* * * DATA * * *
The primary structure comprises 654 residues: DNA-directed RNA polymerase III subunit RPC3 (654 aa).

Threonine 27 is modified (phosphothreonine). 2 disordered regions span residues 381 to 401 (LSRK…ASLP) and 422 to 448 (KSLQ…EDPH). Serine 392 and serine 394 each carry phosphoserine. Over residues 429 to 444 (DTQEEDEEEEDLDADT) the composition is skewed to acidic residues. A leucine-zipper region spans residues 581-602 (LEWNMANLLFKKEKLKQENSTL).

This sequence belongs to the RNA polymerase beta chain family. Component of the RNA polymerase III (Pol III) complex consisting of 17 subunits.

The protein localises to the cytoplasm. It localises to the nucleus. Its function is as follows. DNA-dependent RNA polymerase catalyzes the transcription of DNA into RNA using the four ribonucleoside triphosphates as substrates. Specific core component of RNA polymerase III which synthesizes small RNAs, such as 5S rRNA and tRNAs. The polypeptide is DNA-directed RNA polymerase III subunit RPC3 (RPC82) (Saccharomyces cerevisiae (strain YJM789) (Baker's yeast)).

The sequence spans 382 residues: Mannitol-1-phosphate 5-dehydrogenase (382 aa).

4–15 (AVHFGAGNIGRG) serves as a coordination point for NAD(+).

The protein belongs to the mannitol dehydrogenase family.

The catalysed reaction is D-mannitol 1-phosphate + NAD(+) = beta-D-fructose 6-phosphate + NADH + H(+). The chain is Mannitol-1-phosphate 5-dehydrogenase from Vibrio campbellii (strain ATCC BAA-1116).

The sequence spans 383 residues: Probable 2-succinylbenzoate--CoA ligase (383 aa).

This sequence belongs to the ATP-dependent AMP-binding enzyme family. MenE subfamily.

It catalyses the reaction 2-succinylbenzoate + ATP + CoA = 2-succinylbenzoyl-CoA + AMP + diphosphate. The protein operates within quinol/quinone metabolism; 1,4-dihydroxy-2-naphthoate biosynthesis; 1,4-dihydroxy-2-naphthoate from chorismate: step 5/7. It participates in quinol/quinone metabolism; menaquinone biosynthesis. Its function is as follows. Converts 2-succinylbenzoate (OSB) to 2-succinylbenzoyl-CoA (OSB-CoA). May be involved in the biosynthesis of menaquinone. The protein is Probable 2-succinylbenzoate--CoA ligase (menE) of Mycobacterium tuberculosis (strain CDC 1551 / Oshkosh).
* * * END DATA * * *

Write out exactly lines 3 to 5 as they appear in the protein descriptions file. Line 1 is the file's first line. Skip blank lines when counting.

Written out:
This sequence belongs to the RNA polymerase beta chain family. Component of the RNA polymerase III (Pol III) complex consisting of 17 subunits.

The protein localises to the cytoplasm. It localises to the nucleus. Its function is as follows. DNA-dependent RNA polymerase catalyzes the transcription of DNA into RNA using the four ribonucleoside triphosphates as substrates. Specific core component of RNA polymerase III which synthesizes small RNAs, such as 5S rRNA and tRNAs. The polypeptide is DNA-directed RNA polymerase III subunit RPC3 (RPC82) (Saccharomyces cerevisiae (strain YJM789) (Baker's yeast)).

The sequence spans 382 residues: Mannitol-1-phosphate 5-dehydrogenase (382 aa).